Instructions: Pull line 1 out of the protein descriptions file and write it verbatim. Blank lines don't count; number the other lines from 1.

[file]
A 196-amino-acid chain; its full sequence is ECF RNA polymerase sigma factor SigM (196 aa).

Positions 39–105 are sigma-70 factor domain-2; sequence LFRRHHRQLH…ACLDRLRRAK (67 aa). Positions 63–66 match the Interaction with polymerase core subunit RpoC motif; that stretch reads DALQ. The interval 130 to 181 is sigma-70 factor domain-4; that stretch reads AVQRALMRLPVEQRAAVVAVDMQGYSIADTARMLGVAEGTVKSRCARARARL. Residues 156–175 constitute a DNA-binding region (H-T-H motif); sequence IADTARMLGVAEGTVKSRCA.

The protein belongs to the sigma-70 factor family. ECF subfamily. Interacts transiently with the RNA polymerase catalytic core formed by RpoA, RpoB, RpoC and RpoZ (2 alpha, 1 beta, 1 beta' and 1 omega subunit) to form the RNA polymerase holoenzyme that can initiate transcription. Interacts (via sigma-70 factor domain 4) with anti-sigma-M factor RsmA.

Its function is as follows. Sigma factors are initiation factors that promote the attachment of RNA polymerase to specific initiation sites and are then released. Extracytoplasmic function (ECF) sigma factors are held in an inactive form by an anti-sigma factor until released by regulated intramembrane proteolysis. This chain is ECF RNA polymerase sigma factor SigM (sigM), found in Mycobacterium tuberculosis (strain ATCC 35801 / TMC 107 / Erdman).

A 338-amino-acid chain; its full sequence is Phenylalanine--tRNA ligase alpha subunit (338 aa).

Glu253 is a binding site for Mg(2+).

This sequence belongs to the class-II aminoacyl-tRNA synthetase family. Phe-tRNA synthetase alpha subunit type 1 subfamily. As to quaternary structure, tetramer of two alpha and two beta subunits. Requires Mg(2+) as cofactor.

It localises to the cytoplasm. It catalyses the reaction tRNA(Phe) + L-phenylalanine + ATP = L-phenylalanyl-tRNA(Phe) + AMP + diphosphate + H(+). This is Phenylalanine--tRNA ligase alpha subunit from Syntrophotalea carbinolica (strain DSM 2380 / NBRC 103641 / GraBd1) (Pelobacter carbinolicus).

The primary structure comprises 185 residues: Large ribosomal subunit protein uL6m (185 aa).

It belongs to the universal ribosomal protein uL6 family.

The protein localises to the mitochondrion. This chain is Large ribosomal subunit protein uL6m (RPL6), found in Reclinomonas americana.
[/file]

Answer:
A 196-amino-acid chain; its full sequence is ECF RNA polymerase sigma factor SigM (196 aa).